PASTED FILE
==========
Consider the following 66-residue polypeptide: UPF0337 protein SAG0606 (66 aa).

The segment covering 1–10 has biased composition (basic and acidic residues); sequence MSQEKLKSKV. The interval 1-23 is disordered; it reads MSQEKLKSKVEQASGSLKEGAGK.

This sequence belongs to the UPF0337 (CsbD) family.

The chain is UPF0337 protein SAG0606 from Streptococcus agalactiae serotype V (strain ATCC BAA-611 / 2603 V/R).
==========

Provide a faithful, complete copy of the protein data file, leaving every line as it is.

Consider the following 66-residue polypeptide: UPF0337 protein SAG0606 (66 aa).

The segment covering 1–10 has biased composition (basic and acidic residues); sequence MSQEKLKSKV. The interval 1-23 is disordered; it reads MSQEKLKSKVEQASGSLKEGAGK.

This sequence belongs to the UPF0337 (CsbD) family.

The chain is UPF0337 protein SAG0606 from Streptococcus agalactiae serotype V (strain ATCC BAA-611 / 2603 V/R).